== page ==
Business & FinanceSpotlight

Russia, U.S. and France Eyeing BTC-e Operator Alexander Vinnik Regarding Possible Cyber Crime Activities

The prevalence of illegal practices in the cryptocurrency world has been unknown to none. Cryptocurrencies have been used by various criminal mediums across the world owing to the anonymity that they provide to its users.

Recently, a Russian citizen Alexander Vinnik, who was the operator of a Russian digital currency exchange BTC-e, has become the center of all attraction once again as BTC-e was allegedly involved in performing illegal criminal cryptocurrency transfers in the U.S. presidential elections of 2016. This news comes a year after Vinnik was accused by United States prosecutors in San Francisco of supervising BTC-e in possible criminal money laundering. After the rumor of BTC-e being involved in criminal activity broke out, Alexander Vinnik was captured in Greek last year.

Now, three countries including United States, France and Russia are demanding extradition of Alexander Vinnik. While U.S. has its claim of possible election intervention, France and Russia claim that Vinnik has commited crimes against its citizen so he should be handed over for further proceedings. Greece has been holding Vinnik for over a year now and while it seemed that Vinnik would be extradited to the U.S., the decision regarding his extradition has been stalled by the supreme court of Greece on the request of both France and Russia.

United States is leading the campaign of extraditing Vinnik and strongly wants to get its hands on him so that it could uncover what went down in the U.S. presidential elections and how the intervention of outside forces took place.

According to a cryptocurrency analysis firm Elliptic, the exchange BTC-e handled some of the digital assets trading to Fancy Bear which is a hacking unit. It is stated that Fancy Bear is referred to Russian military intelligence officers. Fancy bear is accused by the American attorney Robert Mueller of stealing and leaking emails of Democrats in order to tilt the vote balance in the 2016 U.S. elections. It was stated in the accusation made by U.S. prosecutors regarding the involvement of Alexander Vinnik and BTC-e that:

“BTC-e was an exchange for cybercriminals worldwide, and one of the principle entities used to launder and liquidate criminal proceeds from digital currencies, including Bitcoin, to fiat currencies, including U.S. dollar, Euros and Rubles. At all relevant times, the defendant, Alexander Vinnik, together with individuals known or unknown, directed and supervised BTC-e’s operations and finances.”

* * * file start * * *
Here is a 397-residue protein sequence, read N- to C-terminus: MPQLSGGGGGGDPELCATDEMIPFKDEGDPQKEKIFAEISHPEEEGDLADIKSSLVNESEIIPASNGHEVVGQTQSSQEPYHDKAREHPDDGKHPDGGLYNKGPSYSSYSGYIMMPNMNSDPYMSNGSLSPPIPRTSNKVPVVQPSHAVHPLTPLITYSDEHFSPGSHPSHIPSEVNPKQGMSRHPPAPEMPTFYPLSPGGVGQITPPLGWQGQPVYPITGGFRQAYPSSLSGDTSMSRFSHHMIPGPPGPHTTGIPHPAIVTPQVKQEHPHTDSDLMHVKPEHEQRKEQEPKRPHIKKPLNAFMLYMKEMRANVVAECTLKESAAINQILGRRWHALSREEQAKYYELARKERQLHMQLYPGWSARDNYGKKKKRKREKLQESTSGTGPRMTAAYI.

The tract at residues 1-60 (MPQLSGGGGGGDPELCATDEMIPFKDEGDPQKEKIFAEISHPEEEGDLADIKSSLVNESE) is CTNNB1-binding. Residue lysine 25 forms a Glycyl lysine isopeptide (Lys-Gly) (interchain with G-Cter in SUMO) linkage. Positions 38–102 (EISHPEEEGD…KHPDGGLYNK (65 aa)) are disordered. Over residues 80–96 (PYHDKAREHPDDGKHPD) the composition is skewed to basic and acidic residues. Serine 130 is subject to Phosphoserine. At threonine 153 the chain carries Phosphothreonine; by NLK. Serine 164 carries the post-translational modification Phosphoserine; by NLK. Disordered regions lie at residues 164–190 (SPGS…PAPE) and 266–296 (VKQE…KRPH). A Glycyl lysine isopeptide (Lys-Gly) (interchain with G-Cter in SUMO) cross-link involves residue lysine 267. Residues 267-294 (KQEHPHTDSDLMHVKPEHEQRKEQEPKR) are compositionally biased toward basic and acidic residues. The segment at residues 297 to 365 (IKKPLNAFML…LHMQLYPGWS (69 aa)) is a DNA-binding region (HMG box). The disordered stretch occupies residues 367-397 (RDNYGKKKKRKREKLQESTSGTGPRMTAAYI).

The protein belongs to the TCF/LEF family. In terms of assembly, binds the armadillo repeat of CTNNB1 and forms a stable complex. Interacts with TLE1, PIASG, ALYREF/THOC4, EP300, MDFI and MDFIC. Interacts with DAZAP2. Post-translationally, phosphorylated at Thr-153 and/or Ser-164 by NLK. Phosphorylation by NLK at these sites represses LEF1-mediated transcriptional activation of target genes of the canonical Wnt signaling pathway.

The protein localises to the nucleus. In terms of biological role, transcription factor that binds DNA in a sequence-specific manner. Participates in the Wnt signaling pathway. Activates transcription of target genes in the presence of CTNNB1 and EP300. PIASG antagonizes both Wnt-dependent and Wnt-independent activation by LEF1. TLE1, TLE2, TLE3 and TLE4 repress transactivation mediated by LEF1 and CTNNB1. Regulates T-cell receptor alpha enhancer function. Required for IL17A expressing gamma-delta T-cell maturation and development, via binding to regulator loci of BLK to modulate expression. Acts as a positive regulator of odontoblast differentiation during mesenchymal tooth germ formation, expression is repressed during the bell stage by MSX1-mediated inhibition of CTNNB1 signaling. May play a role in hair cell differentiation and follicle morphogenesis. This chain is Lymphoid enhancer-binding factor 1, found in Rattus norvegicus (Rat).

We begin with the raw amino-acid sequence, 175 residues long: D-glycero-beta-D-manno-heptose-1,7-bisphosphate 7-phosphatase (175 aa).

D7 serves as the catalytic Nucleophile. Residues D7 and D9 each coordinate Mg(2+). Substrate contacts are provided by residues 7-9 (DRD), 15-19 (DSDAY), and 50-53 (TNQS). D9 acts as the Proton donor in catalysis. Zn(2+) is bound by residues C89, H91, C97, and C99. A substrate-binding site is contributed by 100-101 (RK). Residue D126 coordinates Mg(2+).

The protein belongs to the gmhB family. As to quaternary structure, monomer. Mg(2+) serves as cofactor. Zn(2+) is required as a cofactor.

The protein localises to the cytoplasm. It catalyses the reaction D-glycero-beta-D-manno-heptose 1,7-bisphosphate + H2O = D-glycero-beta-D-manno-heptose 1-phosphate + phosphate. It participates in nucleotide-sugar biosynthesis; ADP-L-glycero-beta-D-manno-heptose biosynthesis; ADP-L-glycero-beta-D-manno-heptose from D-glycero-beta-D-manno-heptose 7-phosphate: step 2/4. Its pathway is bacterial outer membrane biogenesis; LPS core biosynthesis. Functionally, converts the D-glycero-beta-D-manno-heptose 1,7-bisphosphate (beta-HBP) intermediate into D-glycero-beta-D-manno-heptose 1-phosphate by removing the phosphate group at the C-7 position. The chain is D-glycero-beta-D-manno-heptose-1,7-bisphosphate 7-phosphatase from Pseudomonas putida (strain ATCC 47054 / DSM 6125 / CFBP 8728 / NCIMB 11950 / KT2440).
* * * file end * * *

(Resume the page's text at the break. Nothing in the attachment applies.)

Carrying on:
Also, in a report that was presented forward by U.S. Department of Justice (DOJ), it is suggested that cyber attacks were largely used for possible intervention in the U.S. presidential elections. It is reported by DOJ that:

“In or around 2016, the Russian Federation (“Russia”) operated a military intelligence agency called the Main Intelligence Directorate of the General Staff (“GRU”). The GRU had multiple units, including Units 26165 and 74455, engaged in cyber operations that involved the staged releases of documents stolen through computer intrusions. These units conducted largescale cyber operations to interfere with the 2016 U.S. presidential election.”

In the analysis that was presented forward by Elliptic, possible intervention of BTC-e was also mentioned. It was stated that:

“Elliptic analyzed these bitcoin transactions and was able to trace them back to a central wallet, seemingly controlled by Fancy Bear. The bitcoins in this wallet were further traced back to a number of sources including:

  • BTC-e, a cryptocurrency exchange that was shut down by the US Department of Justice in July 2017. It allowed trading between the U. S. dollar, Russian ruble, euro and a variety of cryptocurrencies. Russian national Alexander Vinnik was arrested in Greece for his alleged role in running BTC-e;
  • An online currency exchange, believed to be based in Slovakia, which enables the exchange of cryptocurrencies and other digital currencies such as Webmoney and Perfect Money;
  • The same European cryptocurrency exchange that was identified above as the source of funds for the payment made by “gfadel47”, as detailed in the DoJ indictment.”

In a nutshell, it seems that BTC-e was somehow involved in carrying out possible illegal activities in the U.S. presidential elections, with Alexander Vinnik being its supervisor. If extradited to the U.S., it might help the country figure out the possible alleged intervention of Russia in its elections. What remains to be seen is the decision that will be made by Greece’s supreme court regarding Vinnik’s extradition.

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Ahsan Khalid

News editor of BlockPublisher, an electrical engineer with majors in software development. Ahsan takes the engineer's approach for reporting legislation around the blockchain industry. Email: ahsan@blockpublisher.com or editor.news@blockpublisher.com

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